Video calls using software such as Skype, Zoom and FaceTime can improve socialisation among older people and family, however it is unknown if video calls are able to improve socialisation among older people and their peers. Twenty-two residents across three British care homes engaged with each other using 'Skype quiz' sessions with the support of staff once a month over an eight-month trial. Video calls were accessed via a 'Skype on Wheels' intervention that comprised a wheeled device that could hold an iPad, or through Skype TV. Residents met other residents from the three care homes to build new friendships and participate in a thirty-minute quiz session facilitated by eight staff. Staff were collaborators who recruited older people, implemented the intervention and provided feedback that was analysed using thematic analysis. Residents enjoyed being able to see other residents' faces and surroundings. Analysis of the field notes revealed five themes of: residents with dementia remember faces not technology, inter and intra connectedness, re-gaining sense of self and purpose, situational loneliness overcome and organisational issues create barriers to long-term implementation. Inter-care home connection through video calls to reduce feelings of loneliness in residents seems acceptable and a feasible, low cost model, especially during times of public crisis such as COVID-19.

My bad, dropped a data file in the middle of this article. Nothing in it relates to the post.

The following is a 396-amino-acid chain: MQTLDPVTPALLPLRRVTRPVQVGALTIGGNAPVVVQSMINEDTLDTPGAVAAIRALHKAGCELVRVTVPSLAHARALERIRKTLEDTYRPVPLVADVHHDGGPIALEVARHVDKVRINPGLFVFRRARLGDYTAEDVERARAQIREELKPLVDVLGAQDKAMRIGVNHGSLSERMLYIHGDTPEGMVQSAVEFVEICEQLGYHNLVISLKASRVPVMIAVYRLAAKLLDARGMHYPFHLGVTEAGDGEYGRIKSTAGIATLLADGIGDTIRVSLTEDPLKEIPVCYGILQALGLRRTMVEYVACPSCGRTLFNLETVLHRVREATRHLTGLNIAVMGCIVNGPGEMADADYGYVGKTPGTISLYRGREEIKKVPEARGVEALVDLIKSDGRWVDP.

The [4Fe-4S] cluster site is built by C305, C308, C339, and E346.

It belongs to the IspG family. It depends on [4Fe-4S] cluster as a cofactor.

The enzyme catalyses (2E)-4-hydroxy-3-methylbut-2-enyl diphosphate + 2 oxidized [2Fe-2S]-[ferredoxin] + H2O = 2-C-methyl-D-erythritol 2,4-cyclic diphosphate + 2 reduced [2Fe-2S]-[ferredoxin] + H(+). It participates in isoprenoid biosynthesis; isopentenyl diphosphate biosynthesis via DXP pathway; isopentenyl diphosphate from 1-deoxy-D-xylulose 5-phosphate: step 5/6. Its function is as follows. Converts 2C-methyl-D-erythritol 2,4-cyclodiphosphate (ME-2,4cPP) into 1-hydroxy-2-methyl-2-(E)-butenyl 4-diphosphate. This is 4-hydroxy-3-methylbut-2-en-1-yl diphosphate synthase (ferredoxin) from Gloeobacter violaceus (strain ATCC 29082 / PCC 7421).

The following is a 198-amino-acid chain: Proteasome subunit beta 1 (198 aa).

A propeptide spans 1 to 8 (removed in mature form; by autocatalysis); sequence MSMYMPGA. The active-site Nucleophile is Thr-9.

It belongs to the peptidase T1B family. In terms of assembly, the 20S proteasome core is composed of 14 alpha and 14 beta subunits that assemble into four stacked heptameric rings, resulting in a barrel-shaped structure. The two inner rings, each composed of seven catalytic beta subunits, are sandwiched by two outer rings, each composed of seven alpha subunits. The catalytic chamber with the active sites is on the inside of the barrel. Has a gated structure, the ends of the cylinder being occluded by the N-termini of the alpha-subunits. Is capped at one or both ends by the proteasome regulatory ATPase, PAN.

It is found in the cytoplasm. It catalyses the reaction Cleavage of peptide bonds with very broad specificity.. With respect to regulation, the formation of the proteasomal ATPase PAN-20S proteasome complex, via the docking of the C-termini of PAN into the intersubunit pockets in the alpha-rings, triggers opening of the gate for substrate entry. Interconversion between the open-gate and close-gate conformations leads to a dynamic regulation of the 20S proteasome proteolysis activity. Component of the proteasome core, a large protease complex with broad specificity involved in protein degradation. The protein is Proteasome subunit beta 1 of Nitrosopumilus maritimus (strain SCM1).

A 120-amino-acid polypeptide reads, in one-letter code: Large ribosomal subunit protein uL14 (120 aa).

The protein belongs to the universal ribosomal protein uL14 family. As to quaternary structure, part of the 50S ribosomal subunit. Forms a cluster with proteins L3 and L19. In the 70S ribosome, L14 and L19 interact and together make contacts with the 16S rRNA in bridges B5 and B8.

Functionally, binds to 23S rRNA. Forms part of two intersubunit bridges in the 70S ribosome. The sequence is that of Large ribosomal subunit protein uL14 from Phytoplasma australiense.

Keywords: Skype; action research; care-settings; communication; geriatrics; intervention; loneliness; socialisation; video calls.